24 INT. DRESSING ROOM – DAY She is more comfortable now – her


. Jess admits to the team that her parents earlier embarrassment has gone.
don’t know she is playing.
Indian girls aren’t supposed to play Jess explains that love matches are OK
football. as long as it is to an Indian.

Jules: It’s not just an Indian thing. How


many people come out and support us?
25 EXT. - Jess hides her bag.
. INT. LIVING ROOM – DAY Pinky is in a uniform; the badge on her
inpoint = TV programme jacket says ‘Flight Cars’ – presumably an
Mrs B is sewing. Pinky “just missed” airport rental firm.
picking her up from work. Pinky can’t Pinky has deceived her parents over
believe Jess would lie over something Teets.
like football. 4th obstacle – Pinky knows/ keeps secret
Don’t you want a boyfriend like everyone (for now)
else?

// tape measure – Pinky and Jess are


measured for saris: Contrast: Pinky wants hers tight and
Your first sari is when you become a form-fitting; Jess wants hers loose.
woman. M: breasts: “these fleabites/juicy, juicy
mangoes”
Jess says she needs money to buy
shoes. M: shoes
New Boots
26 EXT. STREET – DAY Song: Mel C: “My Independence Day” –
. MONTAGE of shopping: words re-written to fit the film.
Jess meets Jules at the station / buys Hounslow Railway Station; emerge in
football boots // go into a pub in Soho to Central London at Regents Street
have a drink (they are both 18) // WIDE (Piccadilly Circus Tube Station)
of Piccadilly Circus // Carnaby St was centre of fashion in the
60s; now just another street of clothes
shops.
Jess seems to be drinking Coke; Jules
has a beer. The other patrons are the
film crew.
3rd step: her own boots
27 INT. LIVING ROOM – DAY Jess smells of cigarettes from the pub
. inpoint = TV screen – Indian Karaoke visit.
programme Her black shoes are not feminine
Jess has been out all day // Pinky grabs enough.
the shopping bags and Jess’s secret is 5th obstacle: her secret is out – but no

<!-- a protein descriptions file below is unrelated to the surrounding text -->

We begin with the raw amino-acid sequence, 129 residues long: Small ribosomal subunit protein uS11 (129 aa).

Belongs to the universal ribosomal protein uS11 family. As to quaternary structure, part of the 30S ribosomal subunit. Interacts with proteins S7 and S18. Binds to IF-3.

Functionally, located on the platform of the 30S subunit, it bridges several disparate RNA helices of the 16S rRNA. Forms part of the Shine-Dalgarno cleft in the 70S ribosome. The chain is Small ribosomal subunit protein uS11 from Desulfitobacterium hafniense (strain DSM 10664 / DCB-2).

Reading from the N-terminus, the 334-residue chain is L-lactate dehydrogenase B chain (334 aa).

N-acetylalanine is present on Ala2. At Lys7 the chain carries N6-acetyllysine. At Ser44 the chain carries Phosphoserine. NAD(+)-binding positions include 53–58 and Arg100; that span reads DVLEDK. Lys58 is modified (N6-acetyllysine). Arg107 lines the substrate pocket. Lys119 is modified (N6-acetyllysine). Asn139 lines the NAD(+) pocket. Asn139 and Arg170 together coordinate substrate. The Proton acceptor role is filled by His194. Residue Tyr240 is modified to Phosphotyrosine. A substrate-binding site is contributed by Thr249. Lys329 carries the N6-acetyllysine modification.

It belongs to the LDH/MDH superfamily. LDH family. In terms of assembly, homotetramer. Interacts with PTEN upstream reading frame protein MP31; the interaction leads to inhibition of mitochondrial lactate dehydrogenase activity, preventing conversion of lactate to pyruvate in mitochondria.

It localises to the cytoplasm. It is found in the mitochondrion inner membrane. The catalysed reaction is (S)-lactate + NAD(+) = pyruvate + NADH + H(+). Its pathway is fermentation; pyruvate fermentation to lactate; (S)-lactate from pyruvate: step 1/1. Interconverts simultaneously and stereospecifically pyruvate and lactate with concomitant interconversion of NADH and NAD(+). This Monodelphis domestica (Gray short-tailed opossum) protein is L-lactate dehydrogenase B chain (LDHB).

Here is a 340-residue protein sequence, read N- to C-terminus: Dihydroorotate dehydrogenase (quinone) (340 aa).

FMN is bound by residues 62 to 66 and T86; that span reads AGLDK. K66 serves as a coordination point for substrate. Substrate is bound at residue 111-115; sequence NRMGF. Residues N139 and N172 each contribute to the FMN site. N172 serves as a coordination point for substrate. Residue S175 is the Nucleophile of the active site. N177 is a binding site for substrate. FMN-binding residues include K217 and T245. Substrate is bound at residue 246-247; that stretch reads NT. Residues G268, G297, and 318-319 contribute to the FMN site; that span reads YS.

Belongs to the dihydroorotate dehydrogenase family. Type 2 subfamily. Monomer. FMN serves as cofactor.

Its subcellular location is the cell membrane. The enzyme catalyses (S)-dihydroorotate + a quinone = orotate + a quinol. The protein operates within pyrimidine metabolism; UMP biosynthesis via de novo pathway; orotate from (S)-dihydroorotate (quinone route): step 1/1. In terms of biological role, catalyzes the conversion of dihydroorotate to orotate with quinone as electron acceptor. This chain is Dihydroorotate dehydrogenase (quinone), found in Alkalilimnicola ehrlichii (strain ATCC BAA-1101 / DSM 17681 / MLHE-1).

out // consequences seem to come from this
revelation.
D: Whole scene filmed by a motionless
camera in one single shot and not
intercut with CU or reaction shots – not
an artistic decision but one forced by
budget and time restraints: had only 10
minutes in which to shoot the scene.
28 EXT. PITCH – DAY purpose of scene = to develop intimacy
. training // Jess is punished for between them, and to extend the parallel
gossiping // between them and the problems with
twists her ankle// Joe explains that he their parents.
got injured because his father pushed 6th obstacle – minor injury
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Scene/action Commentary
him too far. Juxtaposition: Jess limps with her arm
round Joe’s shoulder // next scene
inpoint = photo with Jules’ arm round
Joe’s shoulder.
Wedding Cancellation
29 INT. JULES’ BEDROOM – DAY M: shoes (with bows on!!)
. inpoint = photo of Jules and Joe // CU Women’s United Soccer Association in
shoes: Jules lends her mother’s shoes to USA – called soccer there (as it is in NZ)
Jess // they watch some WUSA soccer // because football = gridiron
Paula comes in; Jess hides the shoes.
Mia Hamm’s picture is on the wall behind
All these great butch women on the wall. them; is seen in video – ‘world footballer
of the year’ [She is helping to promote
Jess, I hope you can teach my daughter this movie in US, since they don’t know
a bit about your culture – including Beckham and she is well known and a
respect for elders and the like. star.]
She’s a footballer, like me.
A lovely moment: Juliet Stevenson’s
reaction is superb.
30 BUS STOP –DAY # crucial scene – it leads to
. they laugh together / discuss Joe. Jules misunderstanding and shifts the course
says he is off limits. of the next part of the film.
31 INT. HOME – DAY Midpoint scene for wedding plot.
. Pinky is in tears – the wedding is off. NB: Teetu’s mother in Indian suit but his
Teetu’s parents saw Jess “being filthy” father in western clothes.
i.e. kissing a white boy.
Pinky: Why can’t you do it in secret like secrecy theme
everyone else?
D: straight from my mother’s mouth.
Sometimes these English girls have such
short hair - you just can’t tell. 7th obstacle: this time the obstacle is real
Pinky tells their parents that Jess is still – she misses two training sessions.
playing football.
“No time for games”
32 MONTAGE song: “Power of Love”
. The lights come down
// Pinky and Teets in car at Heathrow repeat of earlier scene but now they’re
again arguing.
Pinky wants Teets to talk to his parents
>> [see ‘Deleted Scenes’]
PAN across love tokens etc >> Jess
comforting Pinky contrast between Pinky and Jess
emphasised, at same time as Jess
comforts her.
33 EXT. PITCH – DAY
. training – Jess has missed two training as above
sessions
34 INT. DINING ROOM - EVENING The Bhamras have come from Nairobi, in
. Joe calls to persuade the Bhamras to let Africa, to England, reflecting the same
Jess play. Mr B says he was not allowed journey of the director.